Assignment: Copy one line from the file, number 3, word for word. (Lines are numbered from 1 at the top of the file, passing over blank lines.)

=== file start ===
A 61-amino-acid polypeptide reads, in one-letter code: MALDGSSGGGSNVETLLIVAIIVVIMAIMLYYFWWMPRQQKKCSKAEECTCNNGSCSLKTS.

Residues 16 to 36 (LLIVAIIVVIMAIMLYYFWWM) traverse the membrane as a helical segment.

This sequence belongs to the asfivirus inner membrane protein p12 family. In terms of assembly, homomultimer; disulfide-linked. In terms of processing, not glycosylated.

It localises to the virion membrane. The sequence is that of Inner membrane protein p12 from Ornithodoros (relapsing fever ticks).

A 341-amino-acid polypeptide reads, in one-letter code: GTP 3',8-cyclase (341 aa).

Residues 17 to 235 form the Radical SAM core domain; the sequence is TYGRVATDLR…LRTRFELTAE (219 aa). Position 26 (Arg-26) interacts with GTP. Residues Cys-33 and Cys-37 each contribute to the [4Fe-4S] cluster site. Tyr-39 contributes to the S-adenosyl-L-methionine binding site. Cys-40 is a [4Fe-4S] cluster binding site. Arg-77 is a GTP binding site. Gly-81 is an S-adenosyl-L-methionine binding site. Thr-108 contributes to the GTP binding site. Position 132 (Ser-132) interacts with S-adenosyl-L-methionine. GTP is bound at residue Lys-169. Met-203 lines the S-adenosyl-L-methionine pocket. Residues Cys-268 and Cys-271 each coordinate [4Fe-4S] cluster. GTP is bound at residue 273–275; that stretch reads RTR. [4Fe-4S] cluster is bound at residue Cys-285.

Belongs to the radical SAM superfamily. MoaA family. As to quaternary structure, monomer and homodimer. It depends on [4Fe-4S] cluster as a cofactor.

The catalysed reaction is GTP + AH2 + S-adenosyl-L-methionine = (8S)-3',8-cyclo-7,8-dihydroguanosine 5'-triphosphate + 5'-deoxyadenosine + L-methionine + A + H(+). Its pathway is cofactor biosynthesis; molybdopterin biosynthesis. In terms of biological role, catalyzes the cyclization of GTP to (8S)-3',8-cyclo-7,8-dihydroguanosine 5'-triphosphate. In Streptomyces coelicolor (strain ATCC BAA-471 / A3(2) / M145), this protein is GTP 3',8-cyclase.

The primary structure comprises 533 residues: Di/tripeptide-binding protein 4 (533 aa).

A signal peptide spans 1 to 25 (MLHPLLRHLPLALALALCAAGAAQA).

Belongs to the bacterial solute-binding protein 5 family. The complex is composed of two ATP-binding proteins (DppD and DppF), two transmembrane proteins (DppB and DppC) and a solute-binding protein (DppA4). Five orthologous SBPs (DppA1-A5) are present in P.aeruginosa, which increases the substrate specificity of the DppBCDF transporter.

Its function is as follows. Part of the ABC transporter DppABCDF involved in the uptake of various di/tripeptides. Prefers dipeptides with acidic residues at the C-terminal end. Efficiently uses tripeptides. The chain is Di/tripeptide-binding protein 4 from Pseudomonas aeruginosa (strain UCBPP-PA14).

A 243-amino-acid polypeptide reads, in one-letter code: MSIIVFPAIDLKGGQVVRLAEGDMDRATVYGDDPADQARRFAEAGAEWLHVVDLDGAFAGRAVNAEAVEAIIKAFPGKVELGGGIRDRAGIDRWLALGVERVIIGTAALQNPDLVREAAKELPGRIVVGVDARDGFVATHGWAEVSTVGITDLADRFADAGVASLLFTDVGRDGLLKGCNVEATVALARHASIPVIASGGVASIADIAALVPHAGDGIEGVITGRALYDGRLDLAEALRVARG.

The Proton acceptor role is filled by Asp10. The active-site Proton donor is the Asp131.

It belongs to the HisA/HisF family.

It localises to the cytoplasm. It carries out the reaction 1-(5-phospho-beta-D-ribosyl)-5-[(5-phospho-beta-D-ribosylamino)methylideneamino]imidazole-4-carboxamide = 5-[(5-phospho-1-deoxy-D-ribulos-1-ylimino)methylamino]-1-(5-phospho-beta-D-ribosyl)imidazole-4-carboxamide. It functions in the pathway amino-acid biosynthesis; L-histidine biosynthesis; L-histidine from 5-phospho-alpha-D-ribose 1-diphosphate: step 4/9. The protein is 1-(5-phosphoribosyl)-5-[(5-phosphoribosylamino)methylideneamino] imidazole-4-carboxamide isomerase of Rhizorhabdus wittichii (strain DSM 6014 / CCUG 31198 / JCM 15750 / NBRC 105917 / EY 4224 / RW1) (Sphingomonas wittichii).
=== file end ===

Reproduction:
This sequence belongs to the asfivirus inner membrane protein p12 family. In terms of assembly, homomultimer; disulfide-linked. In terms of processing, not glycosylated.